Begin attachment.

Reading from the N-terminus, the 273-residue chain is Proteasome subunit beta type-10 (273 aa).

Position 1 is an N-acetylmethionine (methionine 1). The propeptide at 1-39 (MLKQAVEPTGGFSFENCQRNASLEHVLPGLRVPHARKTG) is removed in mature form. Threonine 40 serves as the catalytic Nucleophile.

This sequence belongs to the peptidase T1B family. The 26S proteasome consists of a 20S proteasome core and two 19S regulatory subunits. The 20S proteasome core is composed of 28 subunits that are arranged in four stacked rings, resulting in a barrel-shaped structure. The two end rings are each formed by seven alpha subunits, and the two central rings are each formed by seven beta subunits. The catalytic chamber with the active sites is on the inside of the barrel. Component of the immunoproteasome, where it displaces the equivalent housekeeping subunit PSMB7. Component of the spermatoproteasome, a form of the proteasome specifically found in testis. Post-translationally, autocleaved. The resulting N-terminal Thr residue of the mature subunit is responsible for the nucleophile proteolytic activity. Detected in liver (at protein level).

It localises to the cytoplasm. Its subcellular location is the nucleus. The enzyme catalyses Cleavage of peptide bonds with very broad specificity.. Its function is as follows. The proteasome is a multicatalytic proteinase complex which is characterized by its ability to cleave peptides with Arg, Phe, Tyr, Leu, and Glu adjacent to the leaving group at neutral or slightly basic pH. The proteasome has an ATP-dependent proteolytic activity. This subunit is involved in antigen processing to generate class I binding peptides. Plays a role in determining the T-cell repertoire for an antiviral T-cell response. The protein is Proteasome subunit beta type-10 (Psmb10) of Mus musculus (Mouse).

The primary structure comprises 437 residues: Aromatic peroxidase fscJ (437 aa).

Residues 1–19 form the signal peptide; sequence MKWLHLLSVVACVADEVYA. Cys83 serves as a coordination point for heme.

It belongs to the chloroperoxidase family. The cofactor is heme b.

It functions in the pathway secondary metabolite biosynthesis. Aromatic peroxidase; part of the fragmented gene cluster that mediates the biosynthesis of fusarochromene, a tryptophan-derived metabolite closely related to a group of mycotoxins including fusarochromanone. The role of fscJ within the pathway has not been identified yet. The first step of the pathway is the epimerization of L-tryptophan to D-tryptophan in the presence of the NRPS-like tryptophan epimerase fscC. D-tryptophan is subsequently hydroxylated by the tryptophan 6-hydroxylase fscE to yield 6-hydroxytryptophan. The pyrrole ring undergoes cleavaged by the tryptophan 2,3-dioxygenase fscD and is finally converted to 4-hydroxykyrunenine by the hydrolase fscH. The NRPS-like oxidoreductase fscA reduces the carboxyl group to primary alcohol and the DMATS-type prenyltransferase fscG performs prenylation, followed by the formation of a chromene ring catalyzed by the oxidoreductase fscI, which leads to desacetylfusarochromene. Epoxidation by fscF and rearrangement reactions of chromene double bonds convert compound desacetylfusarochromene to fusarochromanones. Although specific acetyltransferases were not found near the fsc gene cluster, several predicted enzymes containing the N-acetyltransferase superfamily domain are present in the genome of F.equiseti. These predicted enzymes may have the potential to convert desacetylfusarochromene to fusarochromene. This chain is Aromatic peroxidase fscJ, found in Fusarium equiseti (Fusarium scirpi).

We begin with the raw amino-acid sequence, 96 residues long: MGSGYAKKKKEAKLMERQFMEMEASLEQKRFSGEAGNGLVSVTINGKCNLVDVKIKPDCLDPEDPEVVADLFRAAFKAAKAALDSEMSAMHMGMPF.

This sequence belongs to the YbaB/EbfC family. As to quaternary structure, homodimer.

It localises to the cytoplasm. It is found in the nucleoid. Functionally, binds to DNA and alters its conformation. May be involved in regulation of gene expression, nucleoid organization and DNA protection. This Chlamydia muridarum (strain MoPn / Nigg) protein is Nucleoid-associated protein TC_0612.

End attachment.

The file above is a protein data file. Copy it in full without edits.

Reading from the N-terminus, the 273-residue chain is Proteasome subunit beta type-10 (273 aa).

Position 1 is an N-acetylmethionine (methionine 1). The propeptide at 1-39 (MLKQAVEPTGGFSFENCQRNASLEHVLPGLRVPHARKTG) is removed in mature form. Threonine 40 serves as the catalytic Nucleophile.

This sequence belongs to the peptidase T1B family. The 26S proteasome consists of a 20S proteasome core and two 19S regulatory subunits. The 20S proteasome core is composed of 28 subunits that are arranged in four stacked rings, resulting in a barrel-shaped structure. The two end rings are each formed by seven alpha subunits, and the two central rings are each formed by seven beta subunits. The catalytic chamber with the active sites is on the inside of the barrel. Component of the immunoproteasome, where it displaces the equivalent housekeeping subunit PSMB7. Component of the spermatoproteasome, a form of the proteasome specifically found in testis. Post-translationally, autocleaved. The resulting N-terminal Thr residue of the mature subunit is responsible for the nucleophile proteolytic activity. Detected in liver (at protein level).

It localises to the cytoplasm. Its subcellular location is the nucleus. The enzyme catalyses Cleavage of peptide bonds with very broad specificity.. Its function is as follows. The proteasome is a multicatalytic proteinase complex which is characterized by its ability to cleave peptides with Arg, Phe, Tyr, Leu, and Glu adjacent to the leaving group at neutral or slightly basic pH. The proteasome has an ATP-dependent proteolytic activity. This subunit is involved in antigen processing to generate class I binding peptides. Plays a role in determining the T-cell repertoire for an antiviral T-cell response. The protein is Proteasome subunit beta type-10 (Psmb10) of Mus musculus (Mouse).

The primary structure comprises 437 residues: Aromatic peroxidase fscJ (437 aa).

Residues 1–19 form the signal peptide; sequence MKWLHLLSVVACVADEVYA. Cys83 serves as a coordination point for heme.

It belongs to the chloroperoxidase family. The cofactor is heme b.

It functions in the pathway secondary metabolite biosynthesis. Aromatic peroxidase; part of the fragmented gene cluster that mediates the biosynthesis of fusarochromene, a tryptophan-derived metabolite closely related to a group of mycotoxins including fusarochromanone. The role of fscJ within the pathway has not been identified yet. The first step of the pathway is the epimerization of L-tryptophan to D-tryptophan in the presence of the NRPS-like tryptophan epimerase fscC. D-tryptophan is subsequently hydroxylated by the tryptophan 6-hydroxylase fscE to yield 6-hydroxytryptophan. The pyrrole ring undergoes cleavaged by the tryptophan 2,3-dioxygenase fscD and is finally converted to 4-hydroxykyrunenine by the hydrolase fscH. The NRPS-like oxidoreductase fscA reduces the carboxyl group to primary alcohol and the DMATS-type prenyltransferase fscG performs prenylation, followed by the formation of a chromene ring catalyzed by the oxidoreductase fscI, which leads to desacetylfusarochromene. Epoxidation by fscF and rearrangement reactions of chromene double bonds convert compound desacetylfusarochromene to fusarochromanones. Although specific acetyltransferases were not found near the fsc gene cluster, several predicted enzymes containing the N-acetyltransferase superfamily domain are present in the genome of F.equiseti. These predicted enzymes may have the potential to convert desacetylfusarochromene to fusarochromene. This chain is Aromatic peroxidase fscJ, found in Fusarium equiseti (Fusarium scirpi).

We begin with the raw amino-acid sequence, 96 residues long: MGSGYAKKKKEAKLMERQFMEMEASLEQKRFSGEAGNGLVSVTINGKCNLVDVKIKPDCLDPEDPEVVADLFRAAFKAAKAALDSEMSAMHMGMPF.

This sequence belongs to the YbaB/EbfC family. As to quaternary structure, homodimer.

It localises to the cytoplasm. It is found in the nucleoid. Functionally, binds to DNA and alters its conformation. May be involved in regulation of gene expression, nucleoid organization and DNA protection. This Chlamydia muridarum (strain MoPn / Nigg) protein is Nucleoid-associated protein TC_0612.